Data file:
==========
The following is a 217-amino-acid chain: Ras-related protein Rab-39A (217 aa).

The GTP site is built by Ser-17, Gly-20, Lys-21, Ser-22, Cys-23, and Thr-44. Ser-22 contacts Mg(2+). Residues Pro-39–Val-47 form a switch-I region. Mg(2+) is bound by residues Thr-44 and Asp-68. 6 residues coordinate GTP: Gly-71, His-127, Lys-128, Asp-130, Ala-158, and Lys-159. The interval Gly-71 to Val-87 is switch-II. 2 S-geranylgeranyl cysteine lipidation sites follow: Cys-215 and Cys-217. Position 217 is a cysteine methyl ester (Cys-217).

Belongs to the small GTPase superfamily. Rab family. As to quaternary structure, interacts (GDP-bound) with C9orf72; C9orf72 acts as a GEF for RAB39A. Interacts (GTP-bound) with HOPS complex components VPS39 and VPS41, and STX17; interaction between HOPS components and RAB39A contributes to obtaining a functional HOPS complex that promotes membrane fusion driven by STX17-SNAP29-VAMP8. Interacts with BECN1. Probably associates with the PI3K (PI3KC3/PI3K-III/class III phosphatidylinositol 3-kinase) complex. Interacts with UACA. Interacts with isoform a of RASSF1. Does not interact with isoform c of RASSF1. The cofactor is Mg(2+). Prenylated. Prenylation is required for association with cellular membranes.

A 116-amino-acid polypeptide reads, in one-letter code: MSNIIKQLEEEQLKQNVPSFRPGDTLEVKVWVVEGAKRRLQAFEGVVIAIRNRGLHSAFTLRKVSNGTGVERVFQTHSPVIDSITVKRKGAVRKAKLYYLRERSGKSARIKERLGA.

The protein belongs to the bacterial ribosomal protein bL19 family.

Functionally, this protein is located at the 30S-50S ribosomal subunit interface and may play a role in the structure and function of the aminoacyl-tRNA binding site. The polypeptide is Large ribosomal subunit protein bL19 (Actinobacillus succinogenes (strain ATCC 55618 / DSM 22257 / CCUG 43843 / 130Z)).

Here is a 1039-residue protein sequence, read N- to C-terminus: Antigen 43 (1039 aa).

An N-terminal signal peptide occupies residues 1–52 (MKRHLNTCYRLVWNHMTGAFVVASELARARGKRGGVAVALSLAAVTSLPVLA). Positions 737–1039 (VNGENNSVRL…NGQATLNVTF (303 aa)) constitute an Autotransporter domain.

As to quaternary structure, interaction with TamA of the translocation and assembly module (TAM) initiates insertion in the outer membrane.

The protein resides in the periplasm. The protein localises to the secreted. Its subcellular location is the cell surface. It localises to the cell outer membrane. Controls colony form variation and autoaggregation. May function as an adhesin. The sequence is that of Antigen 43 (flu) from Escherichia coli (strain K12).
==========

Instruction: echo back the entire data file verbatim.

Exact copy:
The following is a 217-amino-acid chain: Ras-related protein Rab-39A (217 aa).

The GTP site is built by Ser-17, Gly-20, Lys-21, Ser-22, Cys-23, and Thr-44. Ser-22 contacts Mg(2+). Residues Pro-39–Val-47 form a switch-I region. Mg(2+) is bound by residues Thr-44 and Asp-68. 6 residues coordinate GTP: Gly-71, His-127, Lys-128, Asp-130, Ala-158, and Lys-159. The interval Gly-71 to Val-87 is switch-II. 2 S-geranylgeranyl cysteine lipidation sites follow: Cys-215 and Cys-217. Position 217 is a cysteine methyl ester (Cys-217).

Belongs to the small GTPase superfamily. Rab family. As to quaternary structure, interacts (GDP-bound) with C9orf72; C9orf72 acts as a GEF for RAB39A. Interacts (GTP-bound) with HOPS complex components VPS39 and VPS41, and STX17; interaction between HOPS components and RAB39A contributes to obtaining a functional HOPS complex that promotes membrane fusion driven by STX17-SNAP29-VAMP8. Interacts with BECN1. Probably associates with the PI3K (PI3KC3/PI3K-III/class III phosphatidylinositol 3-kinase) complex. Interacts with UACA. Interacts with isoform a of RASSF1. Does not interact with isoform c of RASSF1. The cofactor is Mg(2+). Prenylated. Prenylation is required for association with cellular membranes.

A 116-amino-acid polypeptide reads, in one-letter code: MSNIIKQLEEEQLKQNVPSFRPGDTLEVKVWVVEGAKRRLQAFEGVVIAIRNRGLHSAFTLRKVSNGTGVERVFQTHSPVIDSITVKRKGAVRKAKLYYLRERSGKSARIKERLGA.

The protein belongs to the bacterial ribosomal protein bL19 family.

Functionally, this protein is located at the 30S-50S ribosomal subunit interface and may play a role in the structure and function of the aminoacyl-tRNA binding site. The polypeptide is Large ribosomal subunit protein bL19 (Actinobacillus succinogenes (strain ATCC 55618 / DSM 22257 / CCUG 43843 / 130Z)).

Here is a 1039-residue protein sequence, read N- to C-terminus: Antigen 43 (1039 aa).

An N-terminal signal peptide occupies residues 1–52 (MKRHLNTCYRLVWNHMTGAFVVASELARARGKRGGVAVALSLAAVTSLPVLA). Positions 737–1039 (VNGENNSVRL…NGQATLNVTF (303 aa)) constitute an Autotransporter domain.

As to quaternary structure, interaction with TamA of the translocation and assembly module (TAM) initiates insertion in the outer membrane.

The protein resides in the periplasm. The protein localises to the secreted. Its subcellular location is the cell surface. It localises to the cell outer membrane. Controls colony form variation and autoaggregation. May function as an adhesin. The sequence is that of Antigen 43 (flu) from Escherichia coli (strain K12).